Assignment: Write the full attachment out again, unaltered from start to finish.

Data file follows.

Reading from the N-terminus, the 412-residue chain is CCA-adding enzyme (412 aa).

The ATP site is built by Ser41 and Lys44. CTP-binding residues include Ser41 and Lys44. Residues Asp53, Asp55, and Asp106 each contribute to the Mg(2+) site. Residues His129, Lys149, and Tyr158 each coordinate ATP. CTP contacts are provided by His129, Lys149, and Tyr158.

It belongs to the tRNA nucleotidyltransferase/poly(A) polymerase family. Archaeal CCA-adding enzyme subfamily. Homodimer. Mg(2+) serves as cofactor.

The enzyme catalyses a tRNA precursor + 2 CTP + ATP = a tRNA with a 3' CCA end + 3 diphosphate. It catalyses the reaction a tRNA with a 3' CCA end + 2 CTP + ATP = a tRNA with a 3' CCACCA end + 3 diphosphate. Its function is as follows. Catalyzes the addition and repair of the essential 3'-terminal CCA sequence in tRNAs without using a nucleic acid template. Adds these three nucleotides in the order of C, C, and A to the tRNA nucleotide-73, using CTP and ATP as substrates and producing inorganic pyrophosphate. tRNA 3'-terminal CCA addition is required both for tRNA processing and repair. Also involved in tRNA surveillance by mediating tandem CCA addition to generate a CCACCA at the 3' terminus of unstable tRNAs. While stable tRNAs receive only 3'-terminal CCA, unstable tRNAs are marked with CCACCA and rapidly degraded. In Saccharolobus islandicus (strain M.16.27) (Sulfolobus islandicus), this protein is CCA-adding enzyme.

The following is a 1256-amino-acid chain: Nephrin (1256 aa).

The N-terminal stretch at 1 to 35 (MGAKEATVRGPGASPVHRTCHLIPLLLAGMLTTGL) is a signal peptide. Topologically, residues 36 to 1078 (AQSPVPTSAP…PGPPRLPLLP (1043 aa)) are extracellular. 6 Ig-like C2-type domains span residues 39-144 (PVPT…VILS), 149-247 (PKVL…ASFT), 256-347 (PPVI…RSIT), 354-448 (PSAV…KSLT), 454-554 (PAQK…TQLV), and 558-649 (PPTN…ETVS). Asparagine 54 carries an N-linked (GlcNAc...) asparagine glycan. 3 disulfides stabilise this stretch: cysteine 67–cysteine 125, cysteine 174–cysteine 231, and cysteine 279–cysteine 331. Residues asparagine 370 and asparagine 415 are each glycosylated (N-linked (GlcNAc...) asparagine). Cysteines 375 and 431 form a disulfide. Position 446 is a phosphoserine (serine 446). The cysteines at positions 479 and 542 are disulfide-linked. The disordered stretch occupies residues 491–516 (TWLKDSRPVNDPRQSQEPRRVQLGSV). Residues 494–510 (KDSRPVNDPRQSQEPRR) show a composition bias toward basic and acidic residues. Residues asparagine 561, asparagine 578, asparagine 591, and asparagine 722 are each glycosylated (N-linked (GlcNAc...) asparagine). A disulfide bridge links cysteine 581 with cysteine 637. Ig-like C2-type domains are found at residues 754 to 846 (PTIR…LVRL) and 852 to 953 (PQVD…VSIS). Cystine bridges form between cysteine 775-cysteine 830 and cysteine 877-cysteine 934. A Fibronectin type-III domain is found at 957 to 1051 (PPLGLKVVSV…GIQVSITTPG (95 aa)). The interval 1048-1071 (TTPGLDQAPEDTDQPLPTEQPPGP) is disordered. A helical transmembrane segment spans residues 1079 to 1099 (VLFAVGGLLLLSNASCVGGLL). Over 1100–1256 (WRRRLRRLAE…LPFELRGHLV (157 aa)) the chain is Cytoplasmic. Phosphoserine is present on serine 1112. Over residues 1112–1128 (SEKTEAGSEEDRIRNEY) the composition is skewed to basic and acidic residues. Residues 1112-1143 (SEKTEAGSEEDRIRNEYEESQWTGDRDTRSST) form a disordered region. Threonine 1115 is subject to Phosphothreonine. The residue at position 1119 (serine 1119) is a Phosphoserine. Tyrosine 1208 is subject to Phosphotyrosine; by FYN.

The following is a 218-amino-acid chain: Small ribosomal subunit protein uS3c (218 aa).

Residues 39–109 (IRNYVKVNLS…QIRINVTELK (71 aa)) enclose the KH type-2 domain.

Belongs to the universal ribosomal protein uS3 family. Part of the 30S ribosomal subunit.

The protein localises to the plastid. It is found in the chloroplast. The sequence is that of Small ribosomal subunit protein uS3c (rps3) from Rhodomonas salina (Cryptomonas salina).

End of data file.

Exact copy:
Reading from the N-terminus, the 412-residue chain is CCA-adding enzyme (412 aa).

The ATP site is built by Ser41 and Lys44. CTP-binding residues include Ser41 and Lys44. Residues Asp53, Asp55, and Asp106 each contribute to the Mg(2+) site. Residues His129, Lys149, and Tyr158 each coordinate ATP. CTP contacts are provided by His129, Lys149, and Tyr158.

It belongs to the tRNA nucleotidyltransferase/poly(A) polymerase family. Archaeal CCA-adding enzyme subfamily. Homodimer. Mg(2+) serves as cofactor.

The enzyme catalyses a tRNA precursor + 2 CTP + ATP = a tRNA with a 3' CCA end + 3 diphosphate. It catalyses the reaction a tRNA with a 3' CCA end + 2 CTP + ATP = a tRNA with a 3' CCACCA end + 3 diphosphate. Its function is as follows. Catalyzes the addition and repair of the essential 3'-terminal CCA sequence in tRNAs without using a nucleic acid template. Adds these three nucleotides in the order of C, C, and A to the tRNA nucleotide-73, using CTP and ATP as substrates and producing inorganic pyrophosphate. tRNA 3'-terminal CCA addition is required both for tRNA processing and repair. Also involved in tRNA surveillance by mediating tandem CCA addition to generate a CCACCA at the 3' terminus of unstable tRNAs. While stable tRNAs receive only 3'-terminal CCA, unstable tRNAs are marked with CCACCA and rapidly degraded. In Saccharolobus islandicus (strain M.16.27) (Sulfolobus islandicus), this protein is CCA-adding enzyme.

The following is a 1256-amino-acid chain: Nephrin (1256 aa).

The N-terminal stretch at 1 to 35 (MGAKEATVRGPGASPVHRTCHLIPLLLAGMLTTGL) is a signal peptide. Topologically, residues 36 to 1078 (AQSPVPTSAP…PGPPRLPLLP (1043 aa)) are extracellular. 6 Ig-like C2-type domains span residues 39-144 (PVPT…VILS), 149-247 (PKVL…ASFT), 256-347 (PPVI…RSIT), 354-448 (PSAV…KSLT), 454-554 (PAQK…TQLV), and 558-649 (PPTN…ETVS). Asparagine 54 carries an N-linked (GlcNAc...) asparagine glycan. 3 disulfides stabilise this stretch: cysteine 67–cysteine 125, cysteine 174–cysteine 231, and cysteine 279–cysteine 331. Residues asparagine 370 and asparagine 415 are each glycosylated (N-linked (GlcNAc...) asparagine). Cysteines 375 and 431 form a disulfide. Position 446 is a phosphoserine (serine 446). The cysteines at positions 479 and 542 are disulfide-linked. The disordered stretch occupies residues 491–516 (TWLKDSRPVNDPRQSQEPRRVQLGSV). Residues 494–510 (KDSRPVNDPRQSQEPRR) show a composition bias toward basic and acidic residues. Residues asparagine 561, asparagine 578, asparagine 591, and asparagine 722 are each glycosylated (N-linked (GlcNAc...) asparagine). A disulfide bridge links cysteine 581 with cysteine 637. Ig-like C2-type domains are found at residues 754 to 846 (PTIR…LVRL) and 852 to 953 (PQVD…VSIS). Cystine bridges form between cysteine 775-cysteine 830 and cysteine 877-cysteine 934. A Fibronectin type-III domain is found at 957 to 1051 (PPLGLKVVSV…GIQVSITTPG (95 aa)). The interval 1048-1071 (TTPGLDQAPEDTDQPLPTEQPPGP) is disordered. A helical transmembrane segment spans residues 1079 to 1099 (VLFAVGGLLLLSNASCVGGLL). Over 1100–1256 (WRRRLRRLAE…LPFELRGHLV (157 aa)) the chain is Cytoplasmic. Phosphoserine is present on serine 1112. Over residues 1112–1128 (SEKTEAGSEEDRIRNEY) the composition is skewed to basic and acidic residues. Residues 1112-1143 (SEKTEAGSEEDRIRNEYEESQWTGDRDTRSST) form a disordered region. Threonine 1115 is subject to Phosphothreonine. The residue at position 1119 (serine 1119) is a Phosphoserine. Tyrosine 1208 is subject to Phosphotyrosine; by FYN.

The following is a 218-amino-acid chain: Small ribosomal subunit protein uS3c (218 aa).

Residues 39–109 (IRNYVKVNLS…QIRINVTELK (71 aa)) enclose the KH type-2 domain.

Belongs to the universal ribosomal protein uS3 family. Part of the 30S ribosomal subunit.

The protein localises to the plastid. It is found in the chloroplast. The sequence is that of Small ribosomal subunit protein uS3c (rps3) from Rhodomonas salina (Cryptomonas salina).